1. Eve and Women
2. Eve in Genesis
3. Eve's Identity
4. Genesis & Patriarchy
5. Eve and the Serpent
6. Old Testament, Women & Evil
7. Eve & Lilith
Genesis 1-3

Eve, the Serpent, and Death
Hans Baldung Grien
c. 1520-25
(National Gallery of Canada, Ottawa)

6. The Old Testament, Women & Evil

The identification of women with evil had already been established in the Old Testament.

It is important to understand that the story told in Genesis about Eve and the serpent has a larger religious and political context which is the real historical struggle waged by the prophets of Yahweh and the indigenous Canaanite cult of Baal. Baal, who appears to have arrived in Canaan with the Phoenicians, was the son and consort of the Mother Goddess Asherah.

Baal was primarily a fertility god and appears not only in the form of a man and a bull (like his father 'El), but also in the form of a serpent. By stressing through these forms his potency and virility, Baal represents the masculine element, and serves as the fertilizing, life-giving, and life-renewing aspect through whom the Mother Goddess fulfills her functions.

The name Baal (ba'al in Hebrew) means "lord" and was an appellation applied to various manifestations of the god which were referred to in the plural as Baalim. It is apparent that in early times the Israelites worshipped Baal as the true God.

Initially the association was with Baal's father, the Canaanite god 'El, with whom Yahweh was closely related. It is has even been suggested that like 'El, Yahweh, too, had as a consort the goddess Asherah.

As the cult of Yahweh developed, it drew on the myths of Baal. For example, the language used in the earliest poetic sources in which Yahweh is depicted as a divine warrior manifest is borrowed almost directly from Canaanite descriptions of the theophany of Baal as storm god.

However, as the adherents of the Yahwist sect (or the "Yahweh-alone party" as one scholar has called them) engaged in the struggle to establish Yahweh as the one true God, Baal became the enemy of Israel. Baal and the Baalim were represented as false pagan gods and the cult associated with idolatry.

However, it is clear from the Old Testament that the cult of Baal remained popular and was not easily suppressed. The overarching narrative of the Old Testament is the struggle of the Yahwists against Baal for religious dominance in Israel. Time and again the preexilic biblical prophets admonish the Israelites for worshipping Baal.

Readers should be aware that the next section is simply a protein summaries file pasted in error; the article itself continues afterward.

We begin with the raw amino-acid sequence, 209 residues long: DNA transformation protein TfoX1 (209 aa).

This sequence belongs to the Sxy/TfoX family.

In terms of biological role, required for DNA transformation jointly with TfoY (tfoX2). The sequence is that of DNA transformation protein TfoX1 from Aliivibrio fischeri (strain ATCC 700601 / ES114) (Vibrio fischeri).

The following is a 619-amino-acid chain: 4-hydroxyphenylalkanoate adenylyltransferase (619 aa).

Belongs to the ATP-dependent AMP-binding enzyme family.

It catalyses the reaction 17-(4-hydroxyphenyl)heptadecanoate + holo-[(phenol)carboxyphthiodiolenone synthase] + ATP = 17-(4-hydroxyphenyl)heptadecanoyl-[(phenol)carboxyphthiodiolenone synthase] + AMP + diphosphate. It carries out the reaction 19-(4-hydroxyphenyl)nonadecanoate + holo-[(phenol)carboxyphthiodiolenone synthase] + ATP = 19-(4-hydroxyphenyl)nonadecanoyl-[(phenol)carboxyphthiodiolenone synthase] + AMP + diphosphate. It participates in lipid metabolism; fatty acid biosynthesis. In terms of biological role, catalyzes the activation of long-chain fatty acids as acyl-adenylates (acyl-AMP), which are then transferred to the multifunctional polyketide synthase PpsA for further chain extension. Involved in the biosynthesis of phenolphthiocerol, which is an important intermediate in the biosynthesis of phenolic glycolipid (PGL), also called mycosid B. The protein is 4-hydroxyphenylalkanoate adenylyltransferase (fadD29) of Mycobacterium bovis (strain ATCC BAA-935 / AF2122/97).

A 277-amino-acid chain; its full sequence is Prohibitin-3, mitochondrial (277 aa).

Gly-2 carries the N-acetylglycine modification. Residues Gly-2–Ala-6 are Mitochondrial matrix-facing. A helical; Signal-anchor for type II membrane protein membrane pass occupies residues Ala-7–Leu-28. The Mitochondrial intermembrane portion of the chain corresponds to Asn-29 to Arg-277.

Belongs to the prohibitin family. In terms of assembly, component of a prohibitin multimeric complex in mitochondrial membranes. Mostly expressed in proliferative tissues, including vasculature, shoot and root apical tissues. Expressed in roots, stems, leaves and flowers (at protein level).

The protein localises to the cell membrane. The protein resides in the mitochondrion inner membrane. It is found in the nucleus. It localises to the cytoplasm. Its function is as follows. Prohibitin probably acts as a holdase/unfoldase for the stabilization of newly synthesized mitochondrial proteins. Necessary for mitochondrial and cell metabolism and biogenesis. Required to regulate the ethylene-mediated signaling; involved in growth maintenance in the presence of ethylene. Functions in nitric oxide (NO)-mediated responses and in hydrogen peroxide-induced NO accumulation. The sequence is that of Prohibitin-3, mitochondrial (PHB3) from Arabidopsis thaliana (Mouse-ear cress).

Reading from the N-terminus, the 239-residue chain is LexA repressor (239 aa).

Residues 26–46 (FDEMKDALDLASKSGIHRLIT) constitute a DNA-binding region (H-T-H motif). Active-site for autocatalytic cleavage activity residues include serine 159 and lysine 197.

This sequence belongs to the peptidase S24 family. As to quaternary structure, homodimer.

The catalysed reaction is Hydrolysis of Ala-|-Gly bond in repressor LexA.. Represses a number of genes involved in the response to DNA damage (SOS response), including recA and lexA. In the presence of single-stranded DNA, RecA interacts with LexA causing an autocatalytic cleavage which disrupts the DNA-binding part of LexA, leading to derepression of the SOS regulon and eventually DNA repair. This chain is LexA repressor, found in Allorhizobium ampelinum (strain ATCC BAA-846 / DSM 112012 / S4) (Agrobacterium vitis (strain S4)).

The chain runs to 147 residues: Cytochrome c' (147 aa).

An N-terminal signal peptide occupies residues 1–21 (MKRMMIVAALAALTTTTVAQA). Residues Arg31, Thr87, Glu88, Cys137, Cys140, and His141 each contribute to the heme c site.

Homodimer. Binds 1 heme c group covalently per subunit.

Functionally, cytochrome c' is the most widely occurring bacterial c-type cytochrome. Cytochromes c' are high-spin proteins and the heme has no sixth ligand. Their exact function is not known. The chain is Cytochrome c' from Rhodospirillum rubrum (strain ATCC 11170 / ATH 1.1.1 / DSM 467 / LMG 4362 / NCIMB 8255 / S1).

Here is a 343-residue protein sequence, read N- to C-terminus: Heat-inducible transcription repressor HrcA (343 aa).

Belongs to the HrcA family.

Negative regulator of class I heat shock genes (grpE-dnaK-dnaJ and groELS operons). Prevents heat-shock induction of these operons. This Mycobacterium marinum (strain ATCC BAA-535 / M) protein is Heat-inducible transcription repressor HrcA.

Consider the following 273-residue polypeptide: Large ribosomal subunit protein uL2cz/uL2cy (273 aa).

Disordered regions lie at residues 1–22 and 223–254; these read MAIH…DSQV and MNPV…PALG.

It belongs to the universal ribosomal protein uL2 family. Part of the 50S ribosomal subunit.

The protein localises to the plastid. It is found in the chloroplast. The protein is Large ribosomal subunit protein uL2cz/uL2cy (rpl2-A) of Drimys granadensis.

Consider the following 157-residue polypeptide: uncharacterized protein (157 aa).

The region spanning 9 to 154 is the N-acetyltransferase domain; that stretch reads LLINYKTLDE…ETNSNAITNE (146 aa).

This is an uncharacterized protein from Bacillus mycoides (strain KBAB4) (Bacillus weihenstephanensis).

Although the impression the prophets wish to convey is one of relapse from Yahwism, it is not difficult to discern the fact that the cult of Baal was well-established and widespread in ancient Palestine. In this light, much of the Old Testament can be read as an extended Yahwist propaganda tract against Baal. The tactic adopted by the Yahwists in their efforts to defeat Baal was to demonize the cult and to represent Baal as an evil god, a demon hostile to humankind.

In the story of the temptation and fall in Genesis 3, Baal is represented in his potent serpent form and exposed as a seducer and deceiver and as Yahweh's evil adversary.

A clear hint to how the Genesis story should be read is found in the writings of Hosea (Osee) the theme of which, contained in the metaphor of the Israelites behaving like an unfaithful wife and "playing the harlot", is the desertion of Yahweh by the Israelites and their seduction by the Canaanite Baal.

In Hosea's story can also be discerned some essential features of the cult of Baal which, when combined with other brief references found scattered through the Old Testament, reveal, at least in the eyes of the patriarchal Israelites, that it was strongly associated with women.

It is also clear that the cult was not principally that of Baal but also that of his mother-consort the goddess Asherah (or Ashteroth, or Astarte). In Judges 2:13, 3:7, 10:6, and 1 Samuel 7:4, 12:10, the Israelites are accused of abandoning Yahweh and "serving the Baals and the Asherahs."